The number of the day is 768.

That is the number of processor cores that SeaMicro has managed to cram into its latest server, boosting its compute-per-watt figure by 20 percent. The elegantly named SM 10000-64HD contains 384 dual-core Intel Atom processors and is the third server from SeaMicro. The last server from the company contained 512 cores, or 256 dual-core Atoms.

SeaMicro's servers consume less than 1/4th the power and take up far less space than conventional servers. Each server, technically speaking, is about the size of a credit card and hundreds of them are crammed into a boxes that fit into server racks.

"Power and space are over 75 percent of your operating expense," CEO Andrew Feldman told us earlier this year. "We've removed 90 percent of the components."

The size and power reductions are possible because of the changing nature of computing. In the past, vendors found it impossible to predict what sort of tasks their machines would be asked to tackle, so they made versatile, all-purpose machines. Now, most servers perform rote functions: serving up pictures of kittens or videos. (And you thought only your job was getting more boring.) As a result, SeaMicro can use an energy-efficient Atom chip, ordinarily used in phones, in its servers and not a power-hogging Xeon.

The other factor is a networking technology invented by SeaMicro. The Atom chips are all connected in a complex three-dimensional torus, a shape that's a cross between a donut and one of the segments of the Michelin Man. The torus allows signals to travel between different chips efficiently. IBM uses a torus in its supercomputers. Thus, although SeaMicro sells servers, it is really a networking company and if it gets bought -- a strong likelihood -- it could be the networking that is at the core of the transaction.

Data centers only consume around 2 percent of the world's power but customers (e.g., banks, internet companies) are terrified of rising power prices while the IT industry has honed the ability to move quick to capitalize on trends. Thus, IT will be one of the most active green markets over the next several years.


--Lowe's will offer the General Electric WattStation EV charger to customers. Lowe's wants to be your energy leader in the home. It also has deals with Sungevity and Westinghouse for solar and Recurve for efficiency retrofits. Lowe's, in fact, invested in both Recurve and Sungevity.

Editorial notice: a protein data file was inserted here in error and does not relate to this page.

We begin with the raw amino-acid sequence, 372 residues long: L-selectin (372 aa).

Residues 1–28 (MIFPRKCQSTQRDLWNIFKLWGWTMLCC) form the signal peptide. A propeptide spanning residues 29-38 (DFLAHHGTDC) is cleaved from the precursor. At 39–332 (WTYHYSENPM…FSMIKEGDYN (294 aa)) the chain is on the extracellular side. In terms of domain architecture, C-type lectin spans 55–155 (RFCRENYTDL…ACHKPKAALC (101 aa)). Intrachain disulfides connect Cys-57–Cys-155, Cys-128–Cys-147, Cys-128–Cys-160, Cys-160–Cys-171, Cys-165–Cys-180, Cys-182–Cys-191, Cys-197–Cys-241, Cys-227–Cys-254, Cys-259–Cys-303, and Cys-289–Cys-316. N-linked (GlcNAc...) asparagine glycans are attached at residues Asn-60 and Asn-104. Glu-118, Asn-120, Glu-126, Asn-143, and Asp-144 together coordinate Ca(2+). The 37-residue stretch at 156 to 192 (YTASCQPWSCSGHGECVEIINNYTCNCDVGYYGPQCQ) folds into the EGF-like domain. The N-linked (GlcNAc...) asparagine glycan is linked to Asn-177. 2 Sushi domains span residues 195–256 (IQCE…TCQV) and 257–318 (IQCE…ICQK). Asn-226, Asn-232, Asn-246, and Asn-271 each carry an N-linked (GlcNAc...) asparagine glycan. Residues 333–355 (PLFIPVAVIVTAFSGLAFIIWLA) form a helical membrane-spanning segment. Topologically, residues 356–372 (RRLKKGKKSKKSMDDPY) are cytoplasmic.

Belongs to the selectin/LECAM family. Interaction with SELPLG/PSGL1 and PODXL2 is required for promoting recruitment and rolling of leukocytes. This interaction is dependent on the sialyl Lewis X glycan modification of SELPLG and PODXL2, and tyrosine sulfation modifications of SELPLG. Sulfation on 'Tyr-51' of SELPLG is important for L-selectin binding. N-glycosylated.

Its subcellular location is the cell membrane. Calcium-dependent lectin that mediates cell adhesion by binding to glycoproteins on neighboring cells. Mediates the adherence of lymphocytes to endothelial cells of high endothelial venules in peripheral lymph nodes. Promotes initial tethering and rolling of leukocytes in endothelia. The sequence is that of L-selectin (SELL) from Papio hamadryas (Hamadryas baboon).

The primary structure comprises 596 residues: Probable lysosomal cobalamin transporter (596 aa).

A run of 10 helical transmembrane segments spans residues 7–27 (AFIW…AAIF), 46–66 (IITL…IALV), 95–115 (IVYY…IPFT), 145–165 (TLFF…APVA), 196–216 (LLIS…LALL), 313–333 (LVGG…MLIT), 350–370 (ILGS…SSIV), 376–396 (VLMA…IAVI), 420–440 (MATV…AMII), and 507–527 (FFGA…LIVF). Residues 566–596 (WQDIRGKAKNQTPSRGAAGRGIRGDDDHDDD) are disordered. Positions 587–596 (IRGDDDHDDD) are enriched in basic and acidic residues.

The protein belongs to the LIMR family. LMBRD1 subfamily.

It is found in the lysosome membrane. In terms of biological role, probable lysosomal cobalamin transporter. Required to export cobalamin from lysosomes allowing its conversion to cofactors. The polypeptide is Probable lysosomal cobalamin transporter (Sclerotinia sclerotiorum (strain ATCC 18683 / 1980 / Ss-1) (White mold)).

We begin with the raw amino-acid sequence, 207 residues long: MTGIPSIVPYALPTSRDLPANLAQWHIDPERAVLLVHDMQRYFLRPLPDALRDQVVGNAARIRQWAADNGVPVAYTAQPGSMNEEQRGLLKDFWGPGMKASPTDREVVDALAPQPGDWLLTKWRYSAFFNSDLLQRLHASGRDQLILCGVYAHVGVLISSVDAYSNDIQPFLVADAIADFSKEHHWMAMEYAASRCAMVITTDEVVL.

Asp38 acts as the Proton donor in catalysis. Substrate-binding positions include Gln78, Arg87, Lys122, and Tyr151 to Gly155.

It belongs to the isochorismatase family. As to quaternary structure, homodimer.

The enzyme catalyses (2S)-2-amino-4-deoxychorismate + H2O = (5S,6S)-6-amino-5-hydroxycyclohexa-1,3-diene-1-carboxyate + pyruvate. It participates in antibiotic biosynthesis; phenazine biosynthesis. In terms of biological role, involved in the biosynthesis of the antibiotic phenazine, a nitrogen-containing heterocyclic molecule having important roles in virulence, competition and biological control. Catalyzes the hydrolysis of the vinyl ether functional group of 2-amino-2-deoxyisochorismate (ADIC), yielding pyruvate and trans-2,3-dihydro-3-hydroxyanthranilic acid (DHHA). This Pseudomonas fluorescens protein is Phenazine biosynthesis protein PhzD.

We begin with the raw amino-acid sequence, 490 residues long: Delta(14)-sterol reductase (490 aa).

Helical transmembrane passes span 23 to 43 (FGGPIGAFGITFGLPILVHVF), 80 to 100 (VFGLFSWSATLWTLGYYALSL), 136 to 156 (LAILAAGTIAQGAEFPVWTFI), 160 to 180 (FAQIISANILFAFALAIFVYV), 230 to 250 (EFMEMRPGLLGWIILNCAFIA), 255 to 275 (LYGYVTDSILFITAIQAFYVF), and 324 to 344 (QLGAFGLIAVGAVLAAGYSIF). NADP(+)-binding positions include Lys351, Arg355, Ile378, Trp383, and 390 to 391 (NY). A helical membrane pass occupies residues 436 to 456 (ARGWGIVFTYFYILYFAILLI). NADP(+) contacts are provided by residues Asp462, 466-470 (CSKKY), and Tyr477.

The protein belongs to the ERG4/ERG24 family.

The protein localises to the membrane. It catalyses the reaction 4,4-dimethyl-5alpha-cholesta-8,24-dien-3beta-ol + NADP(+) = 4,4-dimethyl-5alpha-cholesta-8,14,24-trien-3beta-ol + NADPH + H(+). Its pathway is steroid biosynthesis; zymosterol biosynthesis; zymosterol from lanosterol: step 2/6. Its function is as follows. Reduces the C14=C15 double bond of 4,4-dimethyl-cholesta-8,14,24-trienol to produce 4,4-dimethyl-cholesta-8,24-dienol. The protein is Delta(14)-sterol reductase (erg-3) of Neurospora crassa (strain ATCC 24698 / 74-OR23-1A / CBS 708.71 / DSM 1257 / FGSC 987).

--Prices for rare earth minerals will continue to climb, says Molycorp, which wants to reopen a rare earth mine in California. Worldwide demand will come to 60,000 tons and China will export 30,000 tons, according to the company. China reduced exports by 40 percent last year and may curb exports even more this year. Rare earths are crucial ingredients in magnets for electric motors, wind turbines and other devices. Electric cars contain around 10 pounds of rare earths, a group of 17 elements. China's actions have caused Molycorp's stock to skyrocket because its Mountain Pass mine contains a large quantity of high grade ores. Chevron sold the mine to Molycorp for $80 million in 2008. Now the company is worth billions.

The sudden increase in wealth has allowed Molycorp to buy other companies and move from serving as a miner to a company that processes ores. It will also be part of a joint venture to manufacture magnets with Hitachi here in the U.S. Who says you can make stuff here anymore?

--Cellulosic ethanol and advanced fuels chug on. POET has won a $105 million loan guarantee to build a cellulosic ethanol plant. Cellulosic ethanol relies on wood waste rather than corn and the overall energy balance is expected to be far higher. Meanwhile, OPX Biotechnologies has raised $45 million. OPX wants to make fuel from carbon dioxide with a magic microbe.

--And happy birthday to John Glenn. The U.S. Senator turns 90 today. Back in the '50s, he orbited the globe under the name Ham the Space Chimp.

--Finally, here's a video of SeaMicro's servers: